21 Facts About Purim


Purim's plans were foiled by Mordecai of the tribe of Benjamin, and Esther, Mordecai's cousin and adopted daughter who had become queen of Persia after her marriage to Ahasuerus.

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In cities that were protected by a surrounding wall at the time of Joshua, Purim was celebrated on the 15th of the month of Adar on what is known as, since fighting in the walled city of Shushan continued through the 14th day of Adar.

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Purim is the plural of Hebrew pur, meaning casting lots in the sense of making a random selection.

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Purim's refusal prompts Ahasuerus to have her removed from her post.

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Purim finds favor in the King's eyes, and is made his new wife.

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Primary source relating to the origin of Purim is the Book of Esther, which became the last of the 24 books of the Hebrew Bible to be canonized by the Sages of the Great Assembly.

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Purim follows the Hebrew Book of Esther but shows awareness of some of the additional material found in the Greek version in that he too identifies Ahasuerus as Artaxerxes and provides the text of the king's letter.

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Purim provides additional information on the dating of events relative to Ezra and Nehemiah.

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Purim refers to a Jewish woman who had married the Persian King Bahman, and delivered her people, thus corroborating this identification of Ahasuerus.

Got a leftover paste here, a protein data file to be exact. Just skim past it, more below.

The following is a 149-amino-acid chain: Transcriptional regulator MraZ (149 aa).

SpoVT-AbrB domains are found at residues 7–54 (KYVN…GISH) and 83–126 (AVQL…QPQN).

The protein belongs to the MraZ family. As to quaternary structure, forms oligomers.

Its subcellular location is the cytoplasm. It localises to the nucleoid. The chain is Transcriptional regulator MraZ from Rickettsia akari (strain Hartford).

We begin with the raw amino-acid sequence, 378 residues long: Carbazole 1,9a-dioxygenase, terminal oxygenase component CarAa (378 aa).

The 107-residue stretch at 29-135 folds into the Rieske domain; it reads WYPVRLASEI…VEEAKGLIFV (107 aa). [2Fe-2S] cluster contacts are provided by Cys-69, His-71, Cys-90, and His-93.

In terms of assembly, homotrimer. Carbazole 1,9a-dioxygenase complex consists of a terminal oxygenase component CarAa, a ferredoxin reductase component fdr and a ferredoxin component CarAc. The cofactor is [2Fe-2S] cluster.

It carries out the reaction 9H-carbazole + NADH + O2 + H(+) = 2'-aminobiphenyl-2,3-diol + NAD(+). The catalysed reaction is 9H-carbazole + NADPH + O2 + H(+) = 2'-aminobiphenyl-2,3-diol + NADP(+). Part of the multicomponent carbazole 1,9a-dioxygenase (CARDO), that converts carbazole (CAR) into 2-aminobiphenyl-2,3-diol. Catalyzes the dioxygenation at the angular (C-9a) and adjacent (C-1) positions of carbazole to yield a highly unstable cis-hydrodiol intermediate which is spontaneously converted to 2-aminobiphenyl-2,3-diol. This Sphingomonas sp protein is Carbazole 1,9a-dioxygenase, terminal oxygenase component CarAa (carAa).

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Purim has more of a national than a religious character, and its status as a holiday is on a different level from those days ordained holy by the Torah.

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Purim spiel is a comic dramatization that attempts to convey the saga of the Purim story.

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Songs associated with Purim are based on sources that are Talmudic, liturgical and cultural.

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In Moroccan Jewish communities, a Purim bread called ojos de Haman is sometimes baked in the shape of Haman's head, and the eyes, made of eggs, are plucked out to demonstrate the destruction of Haman.

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Shushan Purim falls on Adar 15 and is the day on which Jews in Jerusalem celebrate Purim.

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Purim is celebrated on Adar 14 because the Jews in unwalled cities fought their enemies on Adar 13 and rested the following day.

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Later, in deference to Jerusalem, the Sages determined that Purim would be celebrated on Adar 15 in all cities which had been enclosed by a wall at the time of Joshua's conquest of the Land of Israel.

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Since today we are not sure where the walled cities from Joshua's time are, the only city that currently celebrates only Shushan Purim is Jerusalem; however, Rabbi Yoel Elizur has written that residents of Bet El and Mevo Horon should observe only the 15th, like Jerusalem.

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When Shushan Purim falls on the Sabbath, the holiday is celebrated over a period of three days.

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The weekly Torah portion is read as usual, while the Torah portion for Purim is read for maftir, and the haftarah is the same as read the previous Shabbat, Parshat Zachor.

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Rabbi Yom-Tov Lipmann Heller of Krakow, Poland, asked that his family henceforth celebrate a private Purim, marking the end of his many troubles, including having faced trumped-up charges.

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Since Purim is preceded by a fast day, the rabbi directed his descendants to have a fast day, the 5th day of Tamuz, marking one of his imprisonments, this one lasting for 40 days.

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